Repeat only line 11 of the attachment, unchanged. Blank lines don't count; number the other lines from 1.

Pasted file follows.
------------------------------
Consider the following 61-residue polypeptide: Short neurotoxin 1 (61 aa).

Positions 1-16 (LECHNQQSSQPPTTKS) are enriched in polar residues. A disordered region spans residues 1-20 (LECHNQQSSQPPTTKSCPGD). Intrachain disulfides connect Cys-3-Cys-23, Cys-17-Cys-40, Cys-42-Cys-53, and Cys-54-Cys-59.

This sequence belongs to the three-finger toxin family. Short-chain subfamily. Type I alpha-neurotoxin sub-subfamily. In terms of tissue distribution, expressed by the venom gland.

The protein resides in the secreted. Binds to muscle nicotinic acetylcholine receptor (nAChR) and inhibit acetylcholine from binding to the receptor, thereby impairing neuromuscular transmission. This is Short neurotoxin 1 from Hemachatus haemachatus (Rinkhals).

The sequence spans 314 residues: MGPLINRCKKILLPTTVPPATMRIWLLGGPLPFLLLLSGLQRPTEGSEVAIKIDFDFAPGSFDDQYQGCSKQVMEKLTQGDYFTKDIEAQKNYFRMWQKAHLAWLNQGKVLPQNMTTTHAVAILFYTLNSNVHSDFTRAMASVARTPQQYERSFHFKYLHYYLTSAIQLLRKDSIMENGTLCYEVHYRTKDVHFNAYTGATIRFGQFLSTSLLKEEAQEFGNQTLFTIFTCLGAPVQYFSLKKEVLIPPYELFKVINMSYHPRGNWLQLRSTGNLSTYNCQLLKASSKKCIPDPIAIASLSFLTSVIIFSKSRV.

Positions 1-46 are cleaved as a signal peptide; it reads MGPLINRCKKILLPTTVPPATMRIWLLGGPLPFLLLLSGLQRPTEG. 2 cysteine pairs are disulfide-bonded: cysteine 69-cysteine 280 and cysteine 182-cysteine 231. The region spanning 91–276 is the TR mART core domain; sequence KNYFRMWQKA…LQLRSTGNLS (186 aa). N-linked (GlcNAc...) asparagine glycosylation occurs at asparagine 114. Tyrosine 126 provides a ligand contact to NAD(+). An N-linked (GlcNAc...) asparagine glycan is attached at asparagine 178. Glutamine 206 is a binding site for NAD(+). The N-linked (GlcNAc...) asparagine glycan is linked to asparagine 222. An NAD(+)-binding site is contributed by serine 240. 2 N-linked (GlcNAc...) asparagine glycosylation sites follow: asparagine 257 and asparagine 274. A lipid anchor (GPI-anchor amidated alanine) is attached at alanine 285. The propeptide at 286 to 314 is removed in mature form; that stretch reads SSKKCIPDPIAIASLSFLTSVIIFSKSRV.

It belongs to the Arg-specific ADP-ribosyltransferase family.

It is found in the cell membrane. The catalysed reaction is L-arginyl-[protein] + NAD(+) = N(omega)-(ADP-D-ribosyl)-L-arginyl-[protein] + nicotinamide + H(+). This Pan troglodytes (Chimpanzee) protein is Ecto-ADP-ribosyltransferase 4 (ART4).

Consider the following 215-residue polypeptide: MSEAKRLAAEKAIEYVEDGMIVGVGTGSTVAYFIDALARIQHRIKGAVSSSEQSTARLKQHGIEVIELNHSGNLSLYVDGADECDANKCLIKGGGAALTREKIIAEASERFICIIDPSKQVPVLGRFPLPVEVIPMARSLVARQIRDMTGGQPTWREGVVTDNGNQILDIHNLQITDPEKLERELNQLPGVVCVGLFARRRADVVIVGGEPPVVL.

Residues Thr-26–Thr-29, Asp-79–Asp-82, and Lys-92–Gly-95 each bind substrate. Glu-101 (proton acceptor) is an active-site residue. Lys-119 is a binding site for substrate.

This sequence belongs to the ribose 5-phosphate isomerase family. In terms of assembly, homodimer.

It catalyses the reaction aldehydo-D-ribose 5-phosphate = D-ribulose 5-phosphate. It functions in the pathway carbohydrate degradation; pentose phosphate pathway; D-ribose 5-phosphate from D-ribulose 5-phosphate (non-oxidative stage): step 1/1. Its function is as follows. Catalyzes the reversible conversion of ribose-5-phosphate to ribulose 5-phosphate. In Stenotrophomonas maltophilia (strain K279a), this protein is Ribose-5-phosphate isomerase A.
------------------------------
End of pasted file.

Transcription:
This sequence belongs to the ribose 5-phosphate isomerase family. In terms of assembly, homodimer.